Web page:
Dynamic Movement Screening

November 9, 2009 | by Dr. Jess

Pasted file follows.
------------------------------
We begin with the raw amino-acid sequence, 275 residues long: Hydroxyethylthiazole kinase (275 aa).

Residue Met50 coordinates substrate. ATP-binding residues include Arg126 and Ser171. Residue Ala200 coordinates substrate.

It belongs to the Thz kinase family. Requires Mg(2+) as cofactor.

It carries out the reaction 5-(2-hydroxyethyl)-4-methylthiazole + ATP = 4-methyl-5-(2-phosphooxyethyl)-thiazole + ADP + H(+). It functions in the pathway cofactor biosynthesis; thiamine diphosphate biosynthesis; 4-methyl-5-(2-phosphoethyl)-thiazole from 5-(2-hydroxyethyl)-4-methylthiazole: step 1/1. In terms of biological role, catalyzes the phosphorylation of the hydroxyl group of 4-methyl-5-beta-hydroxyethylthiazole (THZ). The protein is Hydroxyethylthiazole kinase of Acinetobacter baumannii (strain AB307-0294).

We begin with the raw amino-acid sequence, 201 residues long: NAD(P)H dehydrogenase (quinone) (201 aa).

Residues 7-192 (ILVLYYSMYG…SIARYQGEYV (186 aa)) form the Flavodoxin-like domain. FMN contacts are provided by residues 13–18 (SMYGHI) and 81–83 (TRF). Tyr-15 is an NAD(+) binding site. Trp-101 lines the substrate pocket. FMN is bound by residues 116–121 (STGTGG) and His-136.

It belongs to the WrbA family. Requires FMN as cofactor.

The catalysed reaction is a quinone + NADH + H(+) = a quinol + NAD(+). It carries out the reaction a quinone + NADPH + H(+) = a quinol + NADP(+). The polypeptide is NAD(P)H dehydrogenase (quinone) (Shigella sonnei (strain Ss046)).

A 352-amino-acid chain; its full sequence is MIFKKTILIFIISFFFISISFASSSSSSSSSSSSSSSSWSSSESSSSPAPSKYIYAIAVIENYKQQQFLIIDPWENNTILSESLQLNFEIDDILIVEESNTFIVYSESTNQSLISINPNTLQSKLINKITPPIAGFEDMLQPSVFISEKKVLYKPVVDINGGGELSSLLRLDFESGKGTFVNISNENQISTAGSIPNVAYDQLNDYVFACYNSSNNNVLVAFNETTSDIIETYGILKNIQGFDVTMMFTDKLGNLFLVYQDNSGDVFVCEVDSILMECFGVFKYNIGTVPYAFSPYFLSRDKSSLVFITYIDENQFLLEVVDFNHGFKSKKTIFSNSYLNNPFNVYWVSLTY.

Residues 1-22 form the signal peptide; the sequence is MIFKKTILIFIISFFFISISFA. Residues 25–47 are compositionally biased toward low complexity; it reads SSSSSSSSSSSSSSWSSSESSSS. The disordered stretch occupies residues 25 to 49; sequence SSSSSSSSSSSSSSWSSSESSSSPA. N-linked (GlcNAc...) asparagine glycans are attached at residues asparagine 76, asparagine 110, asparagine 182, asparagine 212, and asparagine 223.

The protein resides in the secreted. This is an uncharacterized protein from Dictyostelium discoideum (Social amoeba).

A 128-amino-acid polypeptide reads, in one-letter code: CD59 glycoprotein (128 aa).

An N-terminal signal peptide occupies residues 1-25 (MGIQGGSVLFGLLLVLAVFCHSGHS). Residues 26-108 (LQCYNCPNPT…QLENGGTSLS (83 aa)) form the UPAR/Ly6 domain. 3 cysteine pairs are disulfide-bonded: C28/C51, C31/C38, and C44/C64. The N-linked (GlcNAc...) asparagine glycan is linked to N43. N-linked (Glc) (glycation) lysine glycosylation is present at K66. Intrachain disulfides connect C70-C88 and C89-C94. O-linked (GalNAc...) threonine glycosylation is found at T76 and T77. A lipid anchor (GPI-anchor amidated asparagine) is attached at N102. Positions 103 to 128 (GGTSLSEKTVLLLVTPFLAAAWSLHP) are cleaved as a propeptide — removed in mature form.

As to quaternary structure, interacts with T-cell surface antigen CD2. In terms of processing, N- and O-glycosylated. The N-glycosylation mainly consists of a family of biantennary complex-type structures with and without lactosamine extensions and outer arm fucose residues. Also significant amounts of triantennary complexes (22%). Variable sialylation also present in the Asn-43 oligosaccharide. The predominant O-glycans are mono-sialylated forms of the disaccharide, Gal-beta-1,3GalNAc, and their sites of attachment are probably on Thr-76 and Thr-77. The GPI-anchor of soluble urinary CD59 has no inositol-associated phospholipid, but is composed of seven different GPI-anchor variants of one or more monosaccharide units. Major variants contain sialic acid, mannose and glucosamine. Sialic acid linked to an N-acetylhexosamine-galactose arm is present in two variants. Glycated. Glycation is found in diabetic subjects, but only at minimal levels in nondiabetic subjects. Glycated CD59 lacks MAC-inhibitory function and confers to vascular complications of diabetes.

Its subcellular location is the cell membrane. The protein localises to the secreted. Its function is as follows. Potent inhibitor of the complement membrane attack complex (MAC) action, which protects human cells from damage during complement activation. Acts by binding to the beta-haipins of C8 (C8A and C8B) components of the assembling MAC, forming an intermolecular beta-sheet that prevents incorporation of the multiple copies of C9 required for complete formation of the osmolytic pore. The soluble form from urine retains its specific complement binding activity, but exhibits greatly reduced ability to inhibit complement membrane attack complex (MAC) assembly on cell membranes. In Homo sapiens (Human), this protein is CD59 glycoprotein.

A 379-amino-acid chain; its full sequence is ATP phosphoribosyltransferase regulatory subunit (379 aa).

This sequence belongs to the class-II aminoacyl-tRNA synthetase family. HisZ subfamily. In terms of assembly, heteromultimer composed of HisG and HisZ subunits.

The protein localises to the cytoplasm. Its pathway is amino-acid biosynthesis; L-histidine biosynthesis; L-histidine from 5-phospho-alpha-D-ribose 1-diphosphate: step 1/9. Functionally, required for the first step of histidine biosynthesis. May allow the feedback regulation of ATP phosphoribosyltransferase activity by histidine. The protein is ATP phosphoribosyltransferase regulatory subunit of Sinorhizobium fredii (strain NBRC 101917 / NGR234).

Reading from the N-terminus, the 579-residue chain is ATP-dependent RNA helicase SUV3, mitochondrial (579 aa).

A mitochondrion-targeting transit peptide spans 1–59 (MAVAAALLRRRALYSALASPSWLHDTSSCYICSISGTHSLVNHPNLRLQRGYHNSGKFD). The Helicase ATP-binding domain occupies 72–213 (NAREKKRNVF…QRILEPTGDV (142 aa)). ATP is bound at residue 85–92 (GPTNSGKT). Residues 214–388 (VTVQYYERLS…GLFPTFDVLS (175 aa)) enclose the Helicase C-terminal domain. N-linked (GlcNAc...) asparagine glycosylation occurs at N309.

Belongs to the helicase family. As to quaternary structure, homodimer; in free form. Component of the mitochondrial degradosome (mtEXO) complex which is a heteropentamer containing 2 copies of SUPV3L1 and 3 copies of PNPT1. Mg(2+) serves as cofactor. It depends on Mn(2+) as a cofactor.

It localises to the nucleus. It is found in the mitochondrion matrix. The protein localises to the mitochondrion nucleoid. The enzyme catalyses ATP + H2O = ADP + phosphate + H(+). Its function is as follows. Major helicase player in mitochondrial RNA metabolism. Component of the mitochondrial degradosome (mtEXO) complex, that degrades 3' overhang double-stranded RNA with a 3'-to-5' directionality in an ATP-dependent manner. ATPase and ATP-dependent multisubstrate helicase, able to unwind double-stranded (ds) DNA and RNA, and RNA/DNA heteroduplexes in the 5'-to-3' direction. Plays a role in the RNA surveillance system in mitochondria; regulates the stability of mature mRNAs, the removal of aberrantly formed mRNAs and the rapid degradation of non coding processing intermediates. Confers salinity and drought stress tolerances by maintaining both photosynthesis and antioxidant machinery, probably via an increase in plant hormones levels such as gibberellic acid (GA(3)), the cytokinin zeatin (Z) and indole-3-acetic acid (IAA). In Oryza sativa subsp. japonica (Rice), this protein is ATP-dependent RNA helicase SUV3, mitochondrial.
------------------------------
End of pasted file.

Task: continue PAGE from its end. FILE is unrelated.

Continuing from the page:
Have you ever wondered why the Gastrocnemius (calf muscle) and Hamstring muscles insert on BOTH sides of the femur (upper leg bone) and tibia (lower leg bone), respectively? If they purely functioned in one plane by flexing the ankle and the knee, we would have the insertions most likely smack in the middle of the femur or tibia. However, we do not, and thus, there must be a reason why there are two insertions medially and laterally. The answer is that all muscles function in three dimensions. And physical therapists Gary Gray and Gray Cook's answer to three dimensional muscle activity is to develop dynamic functional assessments and screening. I've discovered a fabulous Physiotherapy clinic in England called Physical Solutions. They have created a great clinic by which I have been trying to model my own clinic. Physical Solutions is unique in that they have combined the works of Gary Gray, PT and Gray Cook, PT to create a super duper FUNCTIONAL assessment system called Dynamic Movement Screens. In the past, sports medicine practitioners have evaluated the body by watching it perform in a single plane and usually one or two joints at a time. For example, they would test how far you can touch your toes, test range of motion of each joint, or test the strength of a muscle while you are lying on your back or side. While this can give you a preliminary assessment of a particular joint, it doesn't tell you 1) how your joints, muscles, and nerves work TOGETHER to accomplish a particular task, and 2) whether or not the normal findings in flexibility are stable in a dynamic movement such as sport. We can have the flexibility, but we may be unable to use that full range of motion because our body hasn't figured out a way to stabilize the movement in that range of motion. For example, a female runner may have plenty of hip extension (leg moving back behind the body such as in the push-off in running), but if she doesn't have adequate lumbar spine and pelvic stability, the leg has little foundation to extend from and therefore, performance is not optimal and/or she can develop back, hip, or leg pain. Or she may have poor foot and ankle stability and thus her body has to work extra hard in the hip to "make-up" for the lack of stability in the ankle and foot. Sooner or later, the hip won't be able to take on the extra effort and thus may become injured. Thus, Physical Solutions has determined that the body knows only movement patterns, not which muscles are activating when. We can analyze the body by breaking down movement PATTERNS that are fundamental in everyday life and sport. This way, we can assess asymmetries, imbalances, and instability that cause poor performance and/or chronic and acute injuries. All movement screens are assessed in a gravity environment since our bodies have to control and coordinate itself due to gravity reactions and forces as well as ground reactions (for every action, there is a reaction, etc.) Thus, we don't assess Gluteus Medius (a lateral hip mover and big pelvic stabilizer) in a lying down position and in isolation because the Gluteus Medius is often "turned" on to stabilize the pelvis by the ground reaction of the foot and ankle. One can have a VERY strong Gluteus Medius side lying, but demonstrate poor activation in a single leg squat. Here's what I have learned over the past several years about assessing biomechanics and movement: 1) We move in reaction to gravity. We often overlook the fact that our muscles and tendons have to CONTROl movement against gravity. We accomplish this by an eccentric contraction of our muscles and the stored elastic energy of our tendons. For example: The achilles tendon decelerates the tibia (lower leg) moving forward towards the ground while running. Meanwhile the posterior tibialis muscle decelerates the arch in the foot from overpronating. If the posterior tibialis doesn't do it's job, the achilles tendon may become overworked by having to control excessive side to side movement due to the arch overpronating. 2)All muscles in our body perform in all three planes of movement- forward and back, side to side, and rotation, thus we must assess movements in all three planes. We also must give exercises in all three planes. We often find a patient may be able to perform a task successfully in two planes, but not in the third plane. Thus, the body will compensate for that lack of movement in third plane by moving TOO MUCH in one or both of the other planes. This can easily lead to injury as the muscles or tendons can become overloaded. I believe the Dynamic Movement Screens are an essential way to assess biomechanics in sports medicine. Fortunately, Gary Gray has been on the forefront of research in this area. Hopefully, his research will be discovered by more and more Sports Medicine practitioners here in the states and there will be an influx in functional assessment for athletes. Here at Innersport, we use Physical Solution's Dynamic Movement Screens in addition to videotaping of your gait and cycling to learn more about the weak links and kinetic chain dysfunctions leading to poor performance and chronic injuries. Stay tuned as we will have a whole new business (Press Play Analysis coming soon) entirely dedicated to Videotaping Dynamic Movement Screens and gait and cycling available to local, Bay Area athletes. Look for us in Berkeley (currently taking clients), San Anselmo, and Lafayette in the near future.
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